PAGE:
by Julian Ku

Opinio Juris Hosts Preview of American Political Science Association Roundtable

by Julian Ku

Starting Monday of next week, Opinio Juris is pleased to be hosting an online preview of a roundtable at the annual meeting of the American Political Science Association. Entitled “The Allocation of Normative Power to and among International Tribunals,” the roundtable will explore legal and political issues arising out of the rise of international tribunals and the increasing legalization of international relations.

The roundtable will take place at 2 p.m Friday, September 1 at the annual meeting of the American Political Science Association in Philadelphia (details can be found here).

The roundtable was organized by Professor Tomer Broude of the Hebrew University of Jerusalem Faculty of Law and Deparment of International Relations.* Professor Broude has gathered an impressive set of legal scholars including Opinio Juris’ own Roger Alford of Pepperdine, Jeffrey Dunoff of Temple, Allison Danner and Larry Helfer of Vanderbilt University, Kal Raustiala of UCLA, Thomas Lee of Fordham, and myself (Julian Ku of Hofstra).

Our plan is to kick off our roundtable a few days early here on Opinio Juris before convening in Philadelphia to hash out the rest of our thoughts. If you can’t join us in Philly, we hope you will enjoy and participate in our discussion here next week. See you on Monday!

*Corrected to include his full affiliation.

So How Bad Are Things in Iraq?

by Roger Alford

The “Credulous” Bin Laden Documentary

by Roger Alford

When Is a Judicial Decision an Abuse of Power?

by Kevin Jon Heller

Post on the IHT’s Appellate Process

by Kevin Jon Heller

LRA Agrees to Protect Rare Wildlife

by Kevin Jon Heller

The Geneva Conventions Achieve Universal Acceptance

by Kevin Jon Heller

Althouse on Judge Taylor’s Abuse and Larry Tribe’s Media Envy

by Roger Alford

Another great UN contribution to peace and security

by Avi Bell

On Executive Statements of Interest

by Roger Alford

Researching International Law in Domestic Courtrooms

by Duncan Hollis

Opinio Juris Welcomes Guest Blogger Avi Bell

by Peggy McGuinness

Can a Corpse Cross-Examine the Witnesses Against Him?

by Kevin Jon Heller

What if 9/11 Had Never Happened?

by Peggy McGuinness

Sing-along with CISG

by Peggy McGuinness

Fallows Call to Declare Victory

by Roger Alford

Throwing the Kitchen Sink at Warrantless Wiretapping

by Julian Ku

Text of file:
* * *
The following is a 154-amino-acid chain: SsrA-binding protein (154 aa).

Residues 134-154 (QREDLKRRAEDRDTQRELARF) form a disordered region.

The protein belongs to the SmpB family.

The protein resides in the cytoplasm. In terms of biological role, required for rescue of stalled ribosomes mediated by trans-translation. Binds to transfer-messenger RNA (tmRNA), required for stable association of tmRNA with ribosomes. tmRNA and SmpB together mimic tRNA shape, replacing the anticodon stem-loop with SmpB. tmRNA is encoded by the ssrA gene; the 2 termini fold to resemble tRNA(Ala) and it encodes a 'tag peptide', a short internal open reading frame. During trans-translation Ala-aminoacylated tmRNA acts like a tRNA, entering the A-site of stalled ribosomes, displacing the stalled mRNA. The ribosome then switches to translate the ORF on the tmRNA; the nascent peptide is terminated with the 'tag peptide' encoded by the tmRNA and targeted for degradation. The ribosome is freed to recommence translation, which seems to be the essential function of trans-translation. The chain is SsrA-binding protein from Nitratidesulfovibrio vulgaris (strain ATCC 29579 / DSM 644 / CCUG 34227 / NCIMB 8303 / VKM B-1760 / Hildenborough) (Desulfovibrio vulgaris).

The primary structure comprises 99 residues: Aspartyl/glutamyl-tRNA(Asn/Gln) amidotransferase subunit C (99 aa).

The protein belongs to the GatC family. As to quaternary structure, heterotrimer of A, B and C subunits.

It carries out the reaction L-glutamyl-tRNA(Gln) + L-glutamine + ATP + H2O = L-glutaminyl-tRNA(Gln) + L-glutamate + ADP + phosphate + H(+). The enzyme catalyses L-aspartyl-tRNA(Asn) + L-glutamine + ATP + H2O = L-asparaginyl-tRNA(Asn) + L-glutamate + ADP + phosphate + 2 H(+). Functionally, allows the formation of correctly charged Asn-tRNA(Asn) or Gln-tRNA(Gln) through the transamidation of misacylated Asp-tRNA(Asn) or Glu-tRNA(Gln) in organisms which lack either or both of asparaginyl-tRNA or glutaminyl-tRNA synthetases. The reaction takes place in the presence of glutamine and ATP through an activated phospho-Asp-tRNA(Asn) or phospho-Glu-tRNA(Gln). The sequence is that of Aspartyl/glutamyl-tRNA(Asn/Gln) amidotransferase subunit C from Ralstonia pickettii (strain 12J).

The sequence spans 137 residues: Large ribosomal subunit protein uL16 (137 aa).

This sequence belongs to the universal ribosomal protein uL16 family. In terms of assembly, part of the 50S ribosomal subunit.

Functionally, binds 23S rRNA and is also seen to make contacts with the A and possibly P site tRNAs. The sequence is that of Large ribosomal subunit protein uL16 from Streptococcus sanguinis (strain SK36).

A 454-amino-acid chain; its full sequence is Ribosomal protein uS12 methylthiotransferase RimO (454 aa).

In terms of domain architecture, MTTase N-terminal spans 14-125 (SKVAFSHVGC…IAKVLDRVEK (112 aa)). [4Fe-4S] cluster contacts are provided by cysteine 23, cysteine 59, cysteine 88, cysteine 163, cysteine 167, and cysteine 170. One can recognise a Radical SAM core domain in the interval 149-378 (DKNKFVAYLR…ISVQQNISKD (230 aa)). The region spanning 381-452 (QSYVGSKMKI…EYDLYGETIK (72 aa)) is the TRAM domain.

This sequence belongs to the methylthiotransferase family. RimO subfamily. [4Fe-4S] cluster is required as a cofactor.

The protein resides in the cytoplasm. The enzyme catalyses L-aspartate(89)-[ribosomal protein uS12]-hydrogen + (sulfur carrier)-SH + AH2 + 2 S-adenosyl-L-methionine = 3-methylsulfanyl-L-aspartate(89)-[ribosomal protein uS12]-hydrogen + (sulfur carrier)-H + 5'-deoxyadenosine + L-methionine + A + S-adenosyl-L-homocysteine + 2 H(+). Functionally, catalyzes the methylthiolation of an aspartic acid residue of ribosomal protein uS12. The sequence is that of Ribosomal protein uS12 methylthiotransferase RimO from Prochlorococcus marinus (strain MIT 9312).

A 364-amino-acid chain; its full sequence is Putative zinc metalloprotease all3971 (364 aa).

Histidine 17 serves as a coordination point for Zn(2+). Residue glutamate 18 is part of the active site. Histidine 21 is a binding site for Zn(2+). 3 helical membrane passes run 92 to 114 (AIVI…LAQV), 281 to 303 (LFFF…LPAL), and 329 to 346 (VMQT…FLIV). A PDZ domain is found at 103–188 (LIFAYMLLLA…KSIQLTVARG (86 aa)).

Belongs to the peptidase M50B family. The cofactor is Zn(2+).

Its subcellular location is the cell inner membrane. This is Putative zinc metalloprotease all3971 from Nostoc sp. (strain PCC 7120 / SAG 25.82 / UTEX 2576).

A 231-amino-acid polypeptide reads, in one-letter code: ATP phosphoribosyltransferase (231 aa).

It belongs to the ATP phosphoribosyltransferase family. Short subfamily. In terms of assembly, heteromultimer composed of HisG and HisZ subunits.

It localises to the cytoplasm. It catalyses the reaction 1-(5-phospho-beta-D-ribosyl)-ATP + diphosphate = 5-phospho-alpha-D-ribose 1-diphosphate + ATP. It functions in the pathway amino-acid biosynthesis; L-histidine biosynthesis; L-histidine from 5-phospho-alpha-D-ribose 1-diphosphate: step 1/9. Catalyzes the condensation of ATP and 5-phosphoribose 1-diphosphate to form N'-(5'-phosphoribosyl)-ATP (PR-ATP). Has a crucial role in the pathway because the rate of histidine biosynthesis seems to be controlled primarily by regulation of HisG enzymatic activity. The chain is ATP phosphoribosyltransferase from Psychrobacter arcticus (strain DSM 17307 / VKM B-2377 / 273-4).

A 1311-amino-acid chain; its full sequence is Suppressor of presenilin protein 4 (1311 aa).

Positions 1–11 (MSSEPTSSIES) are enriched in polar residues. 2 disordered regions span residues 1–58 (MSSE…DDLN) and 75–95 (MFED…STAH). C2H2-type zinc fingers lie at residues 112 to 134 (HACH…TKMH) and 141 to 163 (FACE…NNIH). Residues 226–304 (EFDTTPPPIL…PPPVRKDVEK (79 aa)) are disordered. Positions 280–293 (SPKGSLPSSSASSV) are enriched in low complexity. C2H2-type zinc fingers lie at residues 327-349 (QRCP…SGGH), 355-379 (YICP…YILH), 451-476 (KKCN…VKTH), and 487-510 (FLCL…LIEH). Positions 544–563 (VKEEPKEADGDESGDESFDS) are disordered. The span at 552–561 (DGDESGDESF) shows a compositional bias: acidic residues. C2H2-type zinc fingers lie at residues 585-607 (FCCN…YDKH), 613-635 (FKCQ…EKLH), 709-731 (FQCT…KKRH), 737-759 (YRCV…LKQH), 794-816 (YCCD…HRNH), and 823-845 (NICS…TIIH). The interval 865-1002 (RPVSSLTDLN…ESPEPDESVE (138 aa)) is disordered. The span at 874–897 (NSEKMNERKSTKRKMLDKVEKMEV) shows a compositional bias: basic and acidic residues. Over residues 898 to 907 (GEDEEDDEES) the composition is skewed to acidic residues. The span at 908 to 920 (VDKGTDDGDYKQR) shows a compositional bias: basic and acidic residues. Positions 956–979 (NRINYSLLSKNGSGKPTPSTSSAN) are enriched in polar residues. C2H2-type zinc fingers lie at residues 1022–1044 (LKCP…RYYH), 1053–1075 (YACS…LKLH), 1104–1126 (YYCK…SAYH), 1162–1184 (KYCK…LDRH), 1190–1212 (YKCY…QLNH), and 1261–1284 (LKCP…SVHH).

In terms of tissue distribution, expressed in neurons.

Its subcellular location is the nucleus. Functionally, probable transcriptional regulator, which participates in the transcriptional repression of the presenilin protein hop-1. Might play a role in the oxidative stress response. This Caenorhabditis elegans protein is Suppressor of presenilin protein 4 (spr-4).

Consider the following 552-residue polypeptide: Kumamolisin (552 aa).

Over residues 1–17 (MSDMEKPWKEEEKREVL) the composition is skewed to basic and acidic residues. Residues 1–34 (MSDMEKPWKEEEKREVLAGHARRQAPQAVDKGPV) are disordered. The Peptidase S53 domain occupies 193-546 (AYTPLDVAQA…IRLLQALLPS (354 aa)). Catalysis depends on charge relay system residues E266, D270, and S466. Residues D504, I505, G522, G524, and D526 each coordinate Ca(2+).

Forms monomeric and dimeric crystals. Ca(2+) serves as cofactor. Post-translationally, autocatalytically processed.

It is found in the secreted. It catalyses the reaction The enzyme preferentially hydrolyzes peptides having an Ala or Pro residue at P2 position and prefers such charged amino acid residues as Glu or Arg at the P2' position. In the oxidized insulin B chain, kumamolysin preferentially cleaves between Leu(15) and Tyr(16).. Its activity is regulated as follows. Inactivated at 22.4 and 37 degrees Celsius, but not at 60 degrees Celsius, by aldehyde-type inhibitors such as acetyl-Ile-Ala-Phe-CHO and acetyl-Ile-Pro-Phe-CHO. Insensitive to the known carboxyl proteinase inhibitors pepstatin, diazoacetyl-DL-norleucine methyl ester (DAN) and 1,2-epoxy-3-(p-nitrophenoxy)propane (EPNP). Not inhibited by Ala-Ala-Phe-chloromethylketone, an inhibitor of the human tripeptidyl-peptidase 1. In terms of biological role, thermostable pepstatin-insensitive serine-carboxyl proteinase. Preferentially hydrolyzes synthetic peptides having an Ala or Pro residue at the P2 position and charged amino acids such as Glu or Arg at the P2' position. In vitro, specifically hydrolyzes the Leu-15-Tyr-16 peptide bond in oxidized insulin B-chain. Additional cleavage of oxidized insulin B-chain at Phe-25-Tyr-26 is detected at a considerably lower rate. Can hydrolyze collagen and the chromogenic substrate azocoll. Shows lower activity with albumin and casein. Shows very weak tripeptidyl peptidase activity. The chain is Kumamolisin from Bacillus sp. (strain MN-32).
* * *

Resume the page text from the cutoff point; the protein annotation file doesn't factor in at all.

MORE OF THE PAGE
Extraditing Karr From Thailand

by Roger Alford

Yale Journal of International Law Call for Papers

by Chris Borgen

Gunter Grass Reveals His SS Past

by Kevin Jon Heller

The Problem of Violence Against Refugees

by Roger Alford

Nominees for the 2006 Martha Stewart Prize, International Division

by Duncan Hollis

Will the Lumber Wars Bring Down NAFTA?

by Julian Ku

Score One for the ICJ (with a little help from the Secretary General)

by Duncan Hollis

Scathing GAO Analysis of the 2006 Trafficking in Persons Report

by Kevin Jon Heller

Assessing the Effects of the Israel/Hezbollah Conflict

by Chris Borgen

One Year Later

by Roger Alford

Iran-Iraq Oil Deal

by Kevin Jon Heller

Reflections on Resolution 1701

by Roger Alford

The Powerpoint Slide for Reconstructing Iraq (and No, I’m Not Kidding)

by Kevin Jon Heller

Tribunal Roundup

by Kevin Jon Heller

Meet the New UNHRC: Same as the Old UNHRC?

by Peggy McGuinness

What Lieberman’s Defeat Means for the Democrats

by Peggy McGuinness

The New Face of Terrorism

by Roger Alford

Miami Bias Against Cuba On Appeal

by Roger Alford

Ninth Circuit Rules in Sarei v. Rio Tinto

by Roger Alford

Senate Ratifies CyberCrime Treaty: Should We Care?

by Julian Ku

Two New Websites on the UN

by Chris Borgen

Justice Kennedy’s Mystery Speech

by Roger Alford

Commemorating Hiroshima — Was it a War Crime?

by Kevin Jon Heller

First “Dirty War” Conviction in Argentina

by Kevin Jon Heller

Does it Matter if a Ceasefire Violates International Legal Principles?

by Peggy McGuinness

AALS National Security Law Section Call for Papers

by Peggy McGuinness

Uganda Says ICC Willing to Lift Indictments

by Kevin Jon Heller

Ugandan Rebels Declare Cease Fire; Will ICC Rescind Its Arrest Warrants?

by Julian Ku

Tricky, Tricky, Transnistria

by Chris Borgen

Reviewing Books for the New Criminal Law Review

by Kevin Jon Heller

Should German Soldiers Protect Israel?

by Kevin Jon Heller

Belgian Frites Are Still Better…

by Kevin Jon Heller

New International Crisis Group Report on Nigerian Unrest

by Chris Borgen

The Ballad of Common Article 3

by Duncan Hollis

Assessing the Legal Issues of the Moldovan Separatist Conflict

by Chris Borgen

When is an Agreement Not an Agreement? The Blair-Schwarzenegger Global Warming Pact

by Duncan Hollis

Case of the Month: Azurix v. Argentina

by Roger Alford